Along the trail we met up again with the California dudes, the guy from Florida, the guys from Texas, and a few other minor characters. On the way I saw a large raptor and called out to the others: "get on that bird" and as suspected it was a Zone-tailed Hawk. We walked on to the sand bar area, and heard a Northern Pygmy Owl. As we tried to locate it, a Stellar's Jay began to call. Bob had walked across the creek bed to try if he could find the Owl, or other birds, and then drama unfolded.
A local? birder inquired why was someone walking out in the creek bed, and I replied that he was looking for the Owl. This guy said that he heard the EAQU call, and that he was angry that someone was out trying to get too close. Texas guy told him that the call was the Jay, not the Quetzal, so then he went on a rant about the ebird report from the day before by the Nevada guy who was the one who located them. He continued: "If I find that guy I'm gonna kick his ass, because that's why the birds had left the Herb Martyr area." I told him: "Maybe. Or maybe they just flew 5 miles over to this canyon because they can. Not to mention that yesterday all the many people who saw the birds reported that they were confiding and never appeared to be concerned by the presence of people".
He left in a huff and continued up the trail, and the others did as well. Apparently some feel that birders shouldn't go off trail, but the trail and the creek bed were essentially one and the same. Birders getting their panties in a bunch, oh yay.
Bob and I went back down and decided to wait at 'the reliable place' by the two large fallen trees. On the way lots of Wilson's Warblers were kicked up, as well as some MacGillivray's warblers. Bob observed that Mourning and Connecticut are supreme skulkers, while the MacGillivray's were more confiding. And we settled down and waited...
Not too long later, Bob noticed a group of folks down the trail and he though he heard the call of the Quetzal. I said "lets go and see". And in 2 minutes we had them point to where the birds were sitting!
And the birds continued up the canyon and stopped where else? The 'reliable spot', right where we had been sitting. Florida guy walked up and we pointed out the bird, and he told us the others were just a ways up the trail. Having gotten satisfying looks, Bob ran off to alert them. The California dudes, Texas guys, et al got looks and we bumped fists, elbows, or just let out loud exclamations.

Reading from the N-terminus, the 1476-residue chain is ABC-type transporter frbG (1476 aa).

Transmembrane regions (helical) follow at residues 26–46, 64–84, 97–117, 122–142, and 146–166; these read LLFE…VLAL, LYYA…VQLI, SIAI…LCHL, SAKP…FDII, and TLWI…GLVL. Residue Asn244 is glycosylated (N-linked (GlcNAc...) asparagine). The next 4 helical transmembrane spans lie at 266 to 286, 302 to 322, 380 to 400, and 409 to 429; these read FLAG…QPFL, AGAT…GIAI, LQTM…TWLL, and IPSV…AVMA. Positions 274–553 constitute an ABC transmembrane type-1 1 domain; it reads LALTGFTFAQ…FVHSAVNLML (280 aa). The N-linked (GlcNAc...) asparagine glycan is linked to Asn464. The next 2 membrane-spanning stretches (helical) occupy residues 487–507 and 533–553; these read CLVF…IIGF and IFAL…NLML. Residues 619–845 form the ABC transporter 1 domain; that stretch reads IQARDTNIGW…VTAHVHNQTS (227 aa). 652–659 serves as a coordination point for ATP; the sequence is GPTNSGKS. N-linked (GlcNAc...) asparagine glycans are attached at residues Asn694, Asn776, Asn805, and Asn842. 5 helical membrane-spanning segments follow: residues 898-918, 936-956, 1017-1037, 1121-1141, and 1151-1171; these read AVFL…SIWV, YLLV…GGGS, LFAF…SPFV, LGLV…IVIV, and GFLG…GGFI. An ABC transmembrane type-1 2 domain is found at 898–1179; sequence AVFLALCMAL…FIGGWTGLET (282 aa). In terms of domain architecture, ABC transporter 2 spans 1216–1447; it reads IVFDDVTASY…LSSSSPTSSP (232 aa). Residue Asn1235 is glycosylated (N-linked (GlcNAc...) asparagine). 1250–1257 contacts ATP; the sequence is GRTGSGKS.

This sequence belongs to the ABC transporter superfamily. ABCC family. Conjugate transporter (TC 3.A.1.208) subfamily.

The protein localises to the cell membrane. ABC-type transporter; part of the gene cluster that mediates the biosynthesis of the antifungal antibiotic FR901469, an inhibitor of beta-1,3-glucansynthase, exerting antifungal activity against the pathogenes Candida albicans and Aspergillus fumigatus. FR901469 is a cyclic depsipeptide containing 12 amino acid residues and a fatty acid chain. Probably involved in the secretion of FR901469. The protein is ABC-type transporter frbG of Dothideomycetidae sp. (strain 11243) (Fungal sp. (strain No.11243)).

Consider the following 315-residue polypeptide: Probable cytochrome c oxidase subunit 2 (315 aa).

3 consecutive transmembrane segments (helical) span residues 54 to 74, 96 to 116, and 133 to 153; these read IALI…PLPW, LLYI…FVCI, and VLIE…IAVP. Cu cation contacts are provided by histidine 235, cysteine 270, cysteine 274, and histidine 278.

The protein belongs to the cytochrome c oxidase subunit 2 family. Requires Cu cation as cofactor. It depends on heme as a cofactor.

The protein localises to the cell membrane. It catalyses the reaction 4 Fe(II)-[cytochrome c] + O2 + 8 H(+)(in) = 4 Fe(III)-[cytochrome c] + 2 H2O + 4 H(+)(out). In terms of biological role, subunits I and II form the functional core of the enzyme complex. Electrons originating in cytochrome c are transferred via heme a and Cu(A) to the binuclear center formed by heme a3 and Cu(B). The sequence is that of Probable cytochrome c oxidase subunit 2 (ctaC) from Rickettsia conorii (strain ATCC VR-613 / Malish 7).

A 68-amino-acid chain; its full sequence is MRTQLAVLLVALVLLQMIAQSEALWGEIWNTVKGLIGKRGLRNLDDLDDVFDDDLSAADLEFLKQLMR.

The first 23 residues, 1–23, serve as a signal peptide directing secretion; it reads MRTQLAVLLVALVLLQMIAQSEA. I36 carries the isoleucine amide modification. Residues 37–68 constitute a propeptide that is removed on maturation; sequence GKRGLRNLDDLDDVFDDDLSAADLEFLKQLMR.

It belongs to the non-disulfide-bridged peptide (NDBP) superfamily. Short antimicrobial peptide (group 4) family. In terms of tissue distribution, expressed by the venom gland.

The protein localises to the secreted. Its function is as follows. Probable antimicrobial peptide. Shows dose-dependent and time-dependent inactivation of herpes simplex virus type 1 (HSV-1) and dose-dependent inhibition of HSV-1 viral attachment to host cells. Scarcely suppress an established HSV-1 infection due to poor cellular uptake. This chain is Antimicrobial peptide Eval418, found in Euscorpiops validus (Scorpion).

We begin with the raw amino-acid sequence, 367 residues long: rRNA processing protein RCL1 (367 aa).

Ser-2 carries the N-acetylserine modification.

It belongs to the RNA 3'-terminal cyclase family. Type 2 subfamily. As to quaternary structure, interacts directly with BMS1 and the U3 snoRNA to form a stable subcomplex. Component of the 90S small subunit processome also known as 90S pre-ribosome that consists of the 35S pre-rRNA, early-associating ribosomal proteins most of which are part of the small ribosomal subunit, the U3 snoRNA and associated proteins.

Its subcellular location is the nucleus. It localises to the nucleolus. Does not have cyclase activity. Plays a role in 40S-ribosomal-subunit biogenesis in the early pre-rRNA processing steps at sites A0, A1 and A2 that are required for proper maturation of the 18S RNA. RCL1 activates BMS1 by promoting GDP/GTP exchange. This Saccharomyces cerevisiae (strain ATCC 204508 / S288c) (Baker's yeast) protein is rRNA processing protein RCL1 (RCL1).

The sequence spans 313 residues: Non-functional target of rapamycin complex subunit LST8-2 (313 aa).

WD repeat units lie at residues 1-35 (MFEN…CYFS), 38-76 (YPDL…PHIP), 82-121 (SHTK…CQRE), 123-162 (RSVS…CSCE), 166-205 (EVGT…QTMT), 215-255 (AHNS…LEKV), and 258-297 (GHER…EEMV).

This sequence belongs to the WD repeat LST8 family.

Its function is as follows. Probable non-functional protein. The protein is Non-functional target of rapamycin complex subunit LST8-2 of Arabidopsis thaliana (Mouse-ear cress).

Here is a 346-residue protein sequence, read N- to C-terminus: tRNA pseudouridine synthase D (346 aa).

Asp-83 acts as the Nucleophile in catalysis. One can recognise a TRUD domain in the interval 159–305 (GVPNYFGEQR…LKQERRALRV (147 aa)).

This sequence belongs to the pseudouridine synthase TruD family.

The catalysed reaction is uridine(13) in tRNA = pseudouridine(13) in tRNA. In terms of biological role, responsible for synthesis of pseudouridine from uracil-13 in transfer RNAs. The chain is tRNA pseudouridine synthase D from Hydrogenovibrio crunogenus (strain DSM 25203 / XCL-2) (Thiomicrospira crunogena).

After nice looks and ample photographic opportunity, I declared lets go; we've seen pretty much every species in the canyon already, and I wouldn't mind relaxing. There was no argument. We were so relieved that we got the bird especially having agonizing that we might dip big time. Nevertheless, persistence pays! Bob spotted a Mountain Kingsnake, which California guy grabbed. Back at the parking area we ate lunch and I toasted our success with some Cazadores Tequila.
Returning to Portal we were not terribly surprised that no place had any vacancies. We birded the area and added several more species especially hummingbirds at Cave Creek Ranch, but not the Berylline. The evening was capped by a celebratory dinner and beer at the Portal Peak Lodge as well as being entertained by live music. Some of the species seen were Broad-billed Hummingbird, Blue-throated Mountain-gem, Calliope Hummingbird, Cooper's Hawk, Pyrrhuloxia, Anna's Hummingbird, Black-chinned Hummingbird.
|Good tunes by the Heather "Lil Mama" Hardy Band|
|Ribs & a Pale Ale Mmmmmm|
Our last night we spent in Willcox with the alarm set for 7am. Preparing my items for travel, distress surfaced when I realized the tequila would not be able to be carried on. My solution was to get several small containers at the dollar store. Bob however, was convinced the TSA would find and confiscate them. "Whatever" I said.
Consuming our breakfast in no hurry, and then dumping out all the empty water bottles in the car, next stop was nearby Cochise lake proving to be a good birding stop. Huge numbers of Avocets, Black-necked Stilts, Wilson's Phalaropes, Mexican Ducks, Mallards, were there in addition to Least, Stilt, Baird's, Pectoral, and Stilt Sandpipers. Sora, Great Blue Heron, Black-crowned Night Heron and Yellow-headed Blackbird were also present.
At the airport the tequila containers went through no problem. They did find my Swiss Army knife that I forgot was in my toiletry bag, and not seen on the way to Arizona. Grrr.
Ultimately the trip was a success, though it didn't go quite as planned. Targeting the Quetzal meant we had to skip Guadeloupe Canyon for Black-capped Gnatcatcher, but the Quetzal was more important. Seen were 100 trip birds, 11 Arizona birds and one life bird; the Eared Quetzal.